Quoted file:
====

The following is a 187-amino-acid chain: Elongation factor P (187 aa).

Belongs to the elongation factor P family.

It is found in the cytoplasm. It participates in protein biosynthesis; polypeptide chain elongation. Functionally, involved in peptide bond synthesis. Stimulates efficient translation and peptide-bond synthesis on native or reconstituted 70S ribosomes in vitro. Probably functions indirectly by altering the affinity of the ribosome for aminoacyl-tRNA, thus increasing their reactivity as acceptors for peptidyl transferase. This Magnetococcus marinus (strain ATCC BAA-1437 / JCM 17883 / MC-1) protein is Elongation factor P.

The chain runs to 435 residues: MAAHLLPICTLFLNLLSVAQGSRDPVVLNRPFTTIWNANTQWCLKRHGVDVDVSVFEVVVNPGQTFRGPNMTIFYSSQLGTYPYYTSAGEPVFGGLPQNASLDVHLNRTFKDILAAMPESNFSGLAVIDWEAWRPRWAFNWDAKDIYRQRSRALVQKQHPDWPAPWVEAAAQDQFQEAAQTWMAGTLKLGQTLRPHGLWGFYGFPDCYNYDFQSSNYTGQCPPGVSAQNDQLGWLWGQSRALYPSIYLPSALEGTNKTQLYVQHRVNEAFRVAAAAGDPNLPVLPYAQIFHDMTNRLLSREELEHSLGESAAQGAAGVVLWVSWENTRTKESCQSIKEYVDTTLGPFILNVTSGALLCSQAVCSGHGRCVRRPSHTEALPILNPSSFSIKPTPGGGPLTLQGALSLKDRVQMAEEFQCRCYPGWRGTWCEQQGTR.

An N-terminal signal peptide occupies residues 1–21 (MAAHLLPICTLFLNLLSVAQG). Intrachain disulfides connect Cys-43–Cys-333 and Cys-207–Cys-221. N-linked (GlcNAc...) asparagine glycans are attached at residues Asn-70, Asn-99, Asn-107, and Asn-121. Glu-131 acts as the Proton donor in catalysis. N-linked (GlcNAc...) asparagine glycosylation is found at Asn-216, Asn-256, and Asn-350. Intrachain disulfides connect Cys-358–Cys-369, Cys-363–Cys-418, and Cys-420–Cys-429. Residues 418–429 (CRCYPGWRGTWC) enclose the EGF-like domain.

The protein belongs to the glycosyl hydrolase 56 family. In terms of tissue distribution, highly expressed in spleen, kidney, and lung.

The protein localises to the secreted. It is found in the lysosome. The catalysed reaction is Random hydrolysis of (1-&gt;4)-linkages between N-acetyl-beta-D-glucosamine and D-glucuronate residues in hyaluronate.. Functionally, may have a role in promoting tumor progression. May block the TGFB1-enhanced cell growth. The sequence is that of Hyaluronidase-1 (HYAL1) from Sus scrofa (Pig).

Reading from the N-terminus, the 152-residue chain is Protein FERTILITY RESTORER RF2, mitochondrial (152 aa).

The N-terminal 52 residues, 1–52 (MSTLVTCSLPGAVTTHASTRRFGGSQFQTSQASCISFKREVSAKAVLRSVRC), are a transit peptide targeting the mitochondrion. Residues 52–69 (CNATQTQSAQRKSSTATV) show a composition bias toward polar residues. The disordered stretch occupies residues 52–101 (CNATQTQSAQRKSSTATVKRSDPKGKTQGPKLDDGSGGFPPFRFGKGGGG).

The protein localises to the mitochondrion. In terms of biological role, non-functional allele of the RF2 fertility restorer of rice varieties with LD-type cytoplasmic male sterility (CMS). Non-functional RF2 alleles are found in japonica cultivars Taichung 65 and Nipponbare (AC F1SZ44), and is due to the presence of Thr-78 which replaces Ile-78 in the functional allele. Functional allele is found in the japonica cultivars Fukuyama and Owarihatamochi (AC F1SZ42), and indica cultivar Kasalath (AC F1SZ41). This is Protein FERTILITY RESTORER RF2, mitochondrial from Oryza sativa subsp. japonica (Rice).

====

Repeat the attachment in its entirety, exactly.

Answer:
The following is a 187-amino-acid chain: Elongation factor P (187 aa).

Belongs to the elongation factor P family.

It is found in the cytoplasm. It participates in protein biosynthesis; polypeptide chain elongation. Functionally, involved in peptide bond synthesis. Stimulates efficient translation and peptide-bond synthesis on native or reconstituted 70S ribosomes in vitro. Probably functions indirectly by altering the affinity of the ribosome for aminoacyl-tRNA, thus increasing their reactivity as acceptors for peptidyl transferase. This Magnetococcus marinus (strain ATCC BAA-1437 / JCM 17883 / MC-1) protein is Elongation factor P.

The chain runs to 435 residues: MAAHLLPICTLFLNLLSVAQGSRDPVVLNRPFTTIWNANTQWCLKRHGVDVDVSVFEVVVNPGQTFRGPNMTIFYSSQLGTYPYYTSAGEPVFGGLPQNASLDVHLNRTFKDILAAMPESNFSGLAVIDWEAWRPRWAFNWDAKDIYRQRSRALVQKQHPDWPAPWVEAAAQDQFQEAAQTWMAGTLKLGQTLRPHGLWGFYGFPDCYNYDFQSSNYTGQCPPGVSAQNDQLGWLWGQSRALYPSIYLPSALEGTNKTQLYVQHRVNEAFRVAAAAGDPNLPVLPYAQIFHDMTNRLLSREELEHSLGESAAQGAAGVVLWVSWENTRTKESCQSIKEYVDTTLGPFILNVTSGALLCSQAVCSGHGRCVRRPSHTEALPILNPSSFSIKPTPGGGPLTLQGALSLKDRVQMAEEFQCRCYPGWRGTWCEQQGTR.

An N-terminal signal peptide occupies residues 1–21 (MAAHLLPICTLFLNLLSVAQG). Intrachain disulfides connect Cys-43–Cys-333 and Cys-207–Cys-221. N-linked (GlcNAc...) asparagine glycans are attached at residues Asn-70, Asn-99, Asn-107, and Asn-121. Glu-131 acts as the Proton donor in catalysis. N-linked (GlcNAc...) asparagine glycosylation is found at Asn-216, Asn-256, and Asn-350. Intrachain disulfides connect Cys-358–Cys-369, Cys-363–Cys-418, and Cys-420–Cys-429. Residues 418–429 (CRCYPGWRGTWC) enclose the EGF-like domain.

The protein belongs to the glycosyl hydrolase 56 family. In terms of tissue distribution, highly expressed in spleen, kidney, and lung.

The protein localises to the secreted. It is found in the lysosome. The catalysed reaction is Random hydrolysis of (1-&gt;4)-linkages between N-acetyl-beta-D-glucosamine and D-glucuronate residues in hyaluronate.. Functionally, may have a role in promoting tumor progression. May block the TGFB1-enhanced cell growth. The sequence is that of Hyaluronidase-1 (HYAL1) from Sus scrofa (Pig).

Reading from the N-terminus, the 152-residue chain is Protein FERTILITY RESTORER RF2, mitochondrial (152 aa).

The N-terminal 52 residues, 1–52 (MSTLVTCSLPGAVTTHASTRRFGGSQFQTSQASCISFKREVSAKAVLRSVRC), are a transit peptide targeting the mitochondrion. Residues 52–69 (CNATQTQSAQRKSSTATV) show a composition bias toward polar residues. The disordered stretch occupies residues 52–101 (CNATQTQSAQRKSSTATVKRSDPKGKTQGPKLDDGSGGFPPFRFGKGGGG).

The protein localises to the mitochondrion. In terms of biological role, non-functional allele of the RF2 fertility restorer of rice varieties with LD-type cytoplasmic male sterility (CMS). Non-functional RF2 alleles are found in japonica cultivars Taichung 65 and Nipponbare (AC F1SZ44), and is due to the presence of Thr-78 which replaces Ile-78 in the functional allele. Functional allele is found in the japonica cultivars Fukuyama and Owarihatamochi (AC F1SZ42), and indica cultivar Kasalath (AC F1SZ41). This is Protein FERTILITY RESTORER RF2, mitochondrial from Oryza sativa subsp. japonica (Rice).